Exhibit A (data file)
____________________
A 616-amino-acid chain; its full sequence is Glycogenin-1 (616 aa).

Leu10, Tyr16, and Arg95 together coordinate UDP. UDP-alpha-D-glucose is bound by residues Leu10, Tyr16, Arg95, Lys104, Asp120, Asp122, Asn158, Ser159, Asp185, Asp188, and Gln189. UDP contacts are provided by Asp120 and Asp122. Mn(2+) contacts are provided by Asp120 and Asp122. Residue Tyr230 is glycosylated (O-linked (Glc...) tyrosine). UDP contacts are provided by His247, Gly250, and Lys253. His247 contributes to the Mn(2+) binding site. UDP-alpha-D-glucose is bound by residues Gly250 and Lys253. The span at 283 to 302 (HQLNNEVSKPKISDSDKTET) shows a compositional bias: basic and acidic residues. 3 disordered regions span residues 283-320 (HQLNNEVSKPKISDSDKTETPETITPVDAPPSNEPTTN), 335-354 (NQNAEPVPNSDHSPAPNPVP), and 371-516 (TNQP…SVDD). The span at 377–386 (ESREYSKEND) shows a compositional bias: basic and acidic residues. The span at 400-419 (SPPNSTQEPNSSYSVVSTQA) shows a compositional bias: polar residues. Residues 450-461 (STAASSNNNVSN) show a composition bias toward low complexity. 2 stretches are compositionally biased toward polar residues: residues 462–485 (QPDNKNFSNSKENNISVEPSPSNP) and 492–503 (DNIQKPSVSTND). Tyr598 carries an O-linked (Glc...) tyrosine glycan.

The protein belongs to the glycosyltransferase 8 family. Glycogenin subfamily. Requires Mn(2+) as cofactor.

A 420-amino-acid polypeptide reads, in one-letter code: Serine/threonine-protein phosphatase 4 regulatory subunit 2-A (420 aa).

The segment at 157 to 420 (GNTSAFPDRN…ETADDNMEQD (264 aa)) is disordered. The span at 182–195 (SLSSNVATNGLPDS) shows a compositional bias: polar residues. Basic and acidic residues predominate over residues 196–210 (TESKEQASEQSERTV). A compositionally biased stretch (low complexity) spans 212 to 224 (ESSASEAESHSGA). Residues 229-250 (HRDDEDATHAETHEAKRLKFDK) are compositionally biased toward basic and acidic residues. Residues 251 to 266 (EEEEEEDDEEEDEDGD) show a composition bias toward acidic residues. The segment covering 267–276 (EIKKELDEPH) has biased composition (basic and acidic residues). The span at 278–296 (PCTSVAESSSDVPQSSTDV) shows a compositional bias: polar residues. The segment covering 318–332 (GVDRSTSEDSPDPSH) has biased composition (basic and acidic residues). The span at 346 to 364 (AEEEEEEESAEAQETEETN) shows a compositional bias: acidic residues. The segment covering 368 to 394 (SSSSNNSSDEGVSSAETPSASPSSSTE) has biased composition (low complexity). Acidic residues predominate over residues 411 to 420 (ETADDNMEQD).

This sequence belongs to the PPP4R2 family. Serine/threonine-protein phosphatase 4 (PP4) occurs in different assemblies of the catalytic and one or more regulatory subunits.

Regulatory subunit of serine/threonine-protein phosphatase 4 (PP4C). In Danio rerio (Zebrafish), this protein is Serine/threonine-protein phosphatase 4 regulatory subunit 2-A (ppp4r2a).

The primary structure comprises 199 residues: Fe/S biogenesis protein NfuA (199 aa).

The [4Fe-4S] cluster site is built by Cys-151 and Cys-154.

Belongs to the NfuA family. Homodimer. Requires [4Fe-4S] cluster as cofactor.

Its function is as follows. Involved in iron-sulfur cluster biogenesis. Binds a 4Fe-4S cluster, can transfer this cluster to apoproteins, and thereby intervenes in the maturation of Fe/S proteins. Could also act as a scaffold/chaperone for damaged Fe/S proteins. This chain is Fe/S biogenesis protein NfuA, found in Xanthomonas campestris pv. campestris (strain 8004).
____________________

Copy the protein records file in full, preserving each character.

A 616-amino-acid chain; its full sequence is Glycogenin-1 (616 aa).

Leu10, Tyr16, and Arg95 together coordinate UDP. UDP-alpha-D-glucose is bound by residues Leu10, Tyr16, Arg95, Lys104, Asp120, Asp122, Asn158, Ser159, Asp185, Asp188, and Gln189. UDP contacts are provided by Asp120 and Asp122. Mn(2+) contacts are provided by Asp120 and Asp122. Residue Tyr230 is glycosylated (O-linked (Glc...) tyrosine). UDP contacts are provided by His247, Gly250, and Lys253. His247 contributes to the Mn(2+) binding site. UDP-alpha-D-glucose is bound by residues Gly250 and Lys253. The span at 283 to 302 (HQLNNEVSKPKISDSDKTET) shows a compositional bias: basic and acidic residues. 3 disordered regions span residues 283-320 (HQLNNEVSKPKISDSDKTETPETITPVDAPPSNEPTTN), 335-354 (NQNAEPVPNSDHSPAPNPVP), and 371-516 (TNQP…SVDD). The span at 377–386 (ESREYSKEND) shows a compositional bias: basic and acidic residues. The span at 400-419 (SPPNSTQEPNSSYSVVSTQA) shows a compositional bias: polar residues. Residues 450-461 (STAASSNNNVSN) show a composition bias toward low complexity. 2 stretches are compositionally biased toward polar residues: residues 462–485 (QPDNKNFSNSKENNISVEPSPSNP) and 492–503 (DNIQKPSVSTND). Tyr598 carries an O-linked (Glc...) tyrosine glycan.

The protein belongs to the glycosyltransferase 8 family. Glycogenin subfamily. Requires Mn(2+) as cofactor.

A 420-amino-acid polypeptide reads, in one-letter code: Serine/threonine-protein phosphatase 4 regulatory subunit 2-A (420 aa).

The segment at 157 to 420 (GNTSAFPDRN…ETADDNMEQD (264 aa)) is disordered. The span at 182–195 (SLSSNVATNGLPDS) shows a compositional bias: polar residues. Basic and acidic residues predominate over residues 196–210 (TESKEQASEQSERTV). A compositionally biased stretch (low complexity) spans 212 to 224 (ESSASEAESHSGA). Residues 229-250 (HRDDEDATHAETHEAKRLKFDK) are compositionally biased toward basic and acidic residues. Residues 251 to 266 (EEEEEEDDEEEDEDGD) show a composition bias toward acidic residues. The segment covering 267–276 (EIKKELDEPH) has biased composition (basic and acidic residues). The span at 278–296 (PCTSVAESSSDVPQSSTDV) shows a compositional bias: polar residues. The segment covering 318–332 (GVDRSTSEDSPDPSH) has biased composition (basic and acidic residues). The span at 346 to 364 (AEEEEEEESAEAQETEETN) shows a compositional bias: acidic residues. The segment covering 368 to 394 (SSSSNNSSDEGVSSAETPSASPSSSTE) has biased composition (low complexity). Acidic residues predominate over residues 411 to 420 (ETADDNMEQD).

This sequence belongs to the PPP4R2 family. Serine/threonine-protein phosphatase 4 (PP4) occurs in different assemblies of the catalytic and one or more regulatory subunits.

Regulatory subunit of serine/threonine-protein phosphatase 4 (PP4C). In Danio rerio (Zebrafish), this protein is Serine/threonine-protein phosphatase 4 regulatory subunit 2-A (ppp4r2a).

The primary structure comprises 199 residues: Fe/S biogenesis protein NfuA (199 aa).

The [4Fe-4S] cluster site is built by Cys-151 and Cys-154.

Belongs to the NfuA family. Homodimer. Requires [4Fe-4S] cluster as cofactor.

Its function is as follows. Involved in iron-sulfur cluster biogenesis. Binds a 4Fe-4S cluster, can transfer this cluster to apoproteins, and thereby intervenes in the maturation of Fe/S proteins. Could also act as a scaffold/chaperone for damaged Fe/S proteins. This chain is Fe/S biogenesis protein NfuA, found in Xanthomonas campestris pv. campestris (strain 8004).